What’s in an estate agents agency agreement?

Posted on Tuesday, September 26th, 2017 in Selling Advice

what's in an agency agreement

Good question!

I bet most people have no idea what the agency agreement (or terms of agency as its sometimes called) they signed actually says.

In fact I would go as far as to say that all most sellers do is sign on the bottom line, keen as they are to get on with things.

Just recently I was asked by a friend of a friend to look over the agency agreement he had signed earlier this year with another local agent as he had just received a bill for £2000, five months after he had withdrawn his home from the market having decided not to sell after the agent had found him a buyer. Imagine his shock when this unexpected invoice popped through the letterbox.

Having looked through the offending agency agreement it became clear that hidden within the small print (why are all contracts written in such small print? Maybe they’re sponsored by Specsavers!) was a paragraph that no sensible seller would agree to if they knew it was there.

So what were the offending words……. ‘READY, WILLING and ABLE’, on their own nothing too scary but when added to the sentence ‘If we introduce a purchaser who is ready, willing and able to exchange unconditional contracts for the purchase of the property, we reserve the right to charge the fee agreed even if you subsequently withdraw from the sale and unconditional contracts are not exchanged irrespective of your reasons.’

So, in simple terms what does this mean, well basically if they find you a buyer who is ready to proceed and you change your mind for any reason they can charge you the full amount of the fee.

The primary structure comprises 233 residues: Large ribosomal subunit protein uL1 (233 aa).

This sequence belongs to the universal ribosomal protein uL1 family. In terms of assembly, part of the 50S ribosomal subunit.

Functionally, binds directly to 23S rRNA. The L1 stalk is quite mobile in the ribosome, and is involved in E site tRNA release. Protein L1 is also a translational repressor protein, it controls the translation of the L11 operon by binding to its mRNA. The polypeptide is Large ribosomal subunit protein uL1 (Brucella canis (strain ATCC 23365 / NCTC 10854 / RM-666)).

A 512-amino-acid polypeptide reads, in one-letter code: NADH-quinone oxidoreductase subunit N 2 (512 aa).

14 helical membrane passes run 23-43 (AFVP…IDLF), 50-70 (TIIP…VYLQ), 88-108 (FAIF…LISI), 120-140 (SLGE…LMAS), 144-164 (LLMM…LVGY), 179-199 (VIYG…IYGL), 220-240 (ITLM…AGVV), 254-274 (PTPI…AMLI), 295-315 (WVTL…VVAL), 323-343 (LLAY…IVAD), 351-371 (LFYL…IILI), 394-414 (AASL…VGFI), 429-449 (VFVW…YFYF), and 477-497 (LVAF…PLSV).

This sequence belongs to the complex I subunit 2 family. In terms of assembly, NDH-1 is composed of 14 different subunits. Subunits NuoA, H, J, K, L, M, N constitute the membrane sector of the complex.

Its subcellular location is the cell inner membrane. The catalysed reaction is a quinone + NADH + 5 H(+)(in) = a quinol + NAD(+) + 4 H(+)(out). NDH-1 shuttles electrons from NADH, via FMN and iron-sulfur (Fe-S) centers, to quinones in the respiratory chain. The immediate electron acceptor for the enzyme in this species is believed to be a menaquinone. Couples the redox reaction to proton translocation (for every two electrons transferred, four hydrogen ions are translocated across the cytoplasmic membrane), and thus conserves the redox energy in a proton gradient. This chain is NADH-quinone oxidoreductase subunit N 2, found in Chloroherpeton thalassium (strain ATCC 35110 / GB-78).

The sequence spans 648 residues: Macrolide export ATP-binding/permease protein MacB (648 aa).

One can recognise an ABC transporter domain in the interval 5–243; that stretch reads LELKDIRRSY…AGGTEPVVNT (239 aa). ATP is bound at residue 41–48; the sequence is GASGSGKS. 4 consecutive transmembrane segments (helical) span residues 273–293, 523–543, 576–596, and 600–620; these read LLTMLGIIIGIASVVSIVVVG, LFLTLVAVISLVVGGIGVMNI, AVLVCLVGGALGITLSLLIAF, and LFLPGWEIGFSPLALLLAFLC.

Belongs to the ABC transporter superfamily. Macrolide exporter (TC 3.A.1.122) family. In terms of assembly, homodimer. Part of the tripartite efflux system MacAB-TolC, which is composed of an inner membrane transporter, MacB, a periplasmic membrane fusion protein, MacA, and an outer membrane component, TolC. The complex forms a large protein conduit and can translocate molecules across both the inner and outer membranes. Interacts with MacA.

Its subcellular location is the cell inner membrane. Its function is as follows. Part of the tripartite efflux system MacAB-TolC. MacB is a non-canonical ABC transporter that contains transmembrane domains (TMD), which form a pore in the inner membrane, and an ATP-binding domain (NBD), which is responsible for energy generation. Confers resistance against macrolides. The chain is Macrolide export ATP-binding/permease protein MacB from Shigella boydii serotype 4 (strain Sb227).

Now I’m sure you might be saying that seems fair as the company has presumably worked hard to find a buyer and deserves to be rewarded for their efforts. However, there are so many reasons why you may not be willing or even able to proceed, such as not finding a home to buy, or changes to your personal situation, maybe even financial or health events.

Would you be happy to pay the agent if any of these events occurred, maybe you would but probably not if you didn’t know this was a possibility.

So what’s the answer?

Firstly, don’t sign any paperwork unless you fully understand the consequences, remember an estate agency agreement is legally binding. Secondly, insist the agent explains clearly and concisely your obligations before you agree to go ahead and if they can’t or don’t choose another company. Finally, choose your agent wisely preferably one who has been recommended to you and definitely one who doesn’t look to charge you for work not completed.

Estate agents are regularly accused of bad practises and not looking after their clients interests properly and who can blame people when contracts like these are still being used.

So, what happened to the friend of a friend I can hear you ask. Well, the matter is still being discussed but hopefully in this case as the buyer was not in a position to exchange contracts at the time he withdrew it shouldn’t cost him any money. In fact the Property Ombudsman , who oversees the conduct of estate agents in the UK has clear views on this type of wording. Although there is nothing legally wrong with using this sort of paragraph the agent must prove that the purchaser was actually in a position to exchange contracts not just that they were willing to.

But just because it’s legal doesn’t make it right and in my humble opinion if estate agents want to be respected by the public they could go a long way to achieiving this by being more honest, transparent and fair.

If you would like my advice on an agreement you have or are thinking of signing please get in touch, or of course give my team a call and let us help you with your move.

I think you’ll find us a lot more customer friendly.

Speak soon

Kevin Richardson